Communities in Action to Prevent Suicide, part II

Spring in Wisconsin has brought us needed and gently persistent rainfall. Nourishing rain on fertile ground; good food for our thoughts together.

Ursula’s keynote message, “…Zero Suicide and the Engagement of Those with Lived Experience” was a blend of her experiences working with others, and of new directions advocated in “The Way Forward: Pathways to Hope, Recovery, and Wellness with Insights from the Lived Experience, 2014”.

The Way Forward is the most readable, engaging, no-nonsense document that I have ever read. In fact, it is so good and there is so much to learn from it, that I read deeply through the report twice! It is a unique and creative look at suicide prevention. Prepared by the Suicide Attempt Survivors Task Force of the National Action Alliance for Suicide Prevention, the report’s recommendations are based on and prepared by people who have previously attempted to take their own life, and are now helping others in a crisis situation. Over the next days, I will highlight core values and recommendations from the report as presented in Ursula’s keynote. The first core value is:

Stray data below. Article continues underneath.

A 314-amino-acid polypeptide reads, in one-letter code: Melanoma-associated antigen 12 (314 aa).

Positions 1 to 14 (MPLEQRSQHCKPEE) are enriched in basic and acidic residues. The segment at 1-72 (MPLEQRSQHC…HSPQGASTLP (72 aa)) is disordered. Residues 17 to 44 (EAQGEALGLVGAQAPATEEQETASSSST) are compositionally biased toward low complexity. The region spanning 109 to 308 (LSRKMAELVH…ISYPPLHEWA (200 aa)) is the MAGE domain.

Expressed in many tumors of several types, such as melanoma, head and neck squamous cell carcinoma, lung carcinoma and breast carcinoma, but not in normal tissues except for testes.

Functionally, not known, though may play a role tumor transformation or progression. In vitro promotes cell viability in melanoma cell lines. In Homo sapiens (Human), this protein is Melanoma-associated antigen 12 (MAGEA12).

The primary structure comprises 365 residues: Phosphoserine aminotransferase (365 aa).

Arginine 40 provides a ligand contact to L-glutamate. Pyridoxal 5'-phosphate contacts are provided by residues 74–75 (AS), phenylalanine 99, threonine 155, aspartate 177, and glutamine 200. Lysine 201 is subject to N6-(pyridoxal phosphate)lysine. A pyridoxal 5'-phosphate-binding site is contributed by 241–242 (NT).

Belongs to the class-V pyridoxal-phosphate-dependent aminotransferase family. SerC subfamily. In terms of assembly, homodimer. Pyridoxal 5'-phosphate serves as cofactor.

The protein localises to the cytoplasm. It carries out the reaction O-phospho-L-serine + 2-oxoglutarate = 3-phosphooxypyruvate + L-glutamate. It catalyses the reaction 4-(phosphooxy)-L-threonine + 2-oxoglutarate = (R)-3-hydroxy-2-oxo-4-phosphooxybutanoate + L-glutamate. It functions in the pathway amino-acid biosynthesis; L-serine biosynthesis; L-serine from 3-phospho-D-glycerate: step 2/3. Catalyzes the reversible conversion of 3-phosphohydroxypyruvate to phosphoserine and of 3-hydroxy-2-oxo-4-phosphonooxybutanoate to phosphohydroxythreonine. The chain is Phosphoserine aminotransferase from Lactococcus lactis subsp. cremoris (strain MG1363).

Foster hope and help people find meaning and purpose in life

Pervasive hopelessness is a major risk factor for suicidal thinking and behavior. Studies have found that hope and optimism can help guard against suicide. From The Way Forward: “Hope is also linked to self-esteem and self-efficacy, as well as improved problem-solving. The pursuit of meaning can help a person cope with pain and suffering. Similarly, research on reasons for living has demonstrated that meaning and purpose are keys to recovery in many different groups of people who have lived through a suicidal crisis.”

I know this well. In my own suicidal crisis, I was saved by my husband who knew, somehow, that he had to teach me how to hope. (Please see Oh So Real: Pregnancy and Suicidal Depression) I had no hope for me or our unborn child, but I did have hope in our beautiful daughter who was about to turn 5 and start kindergarten in the fall…….when the baby was due. So Jim taught me to focus on specific events or achievements or activities of our daughter. One hope at a time, sometimes very small, got me through those difficult days and hope for her life certainly gave me a reason for living that had meaning and purpose. While the psychic pain of feeling suicidal is or can be overwhelming, meaning and purpose dull the pain…….take pain from the driver’s seat to the back seat.

It is possible to fuel a very small hope.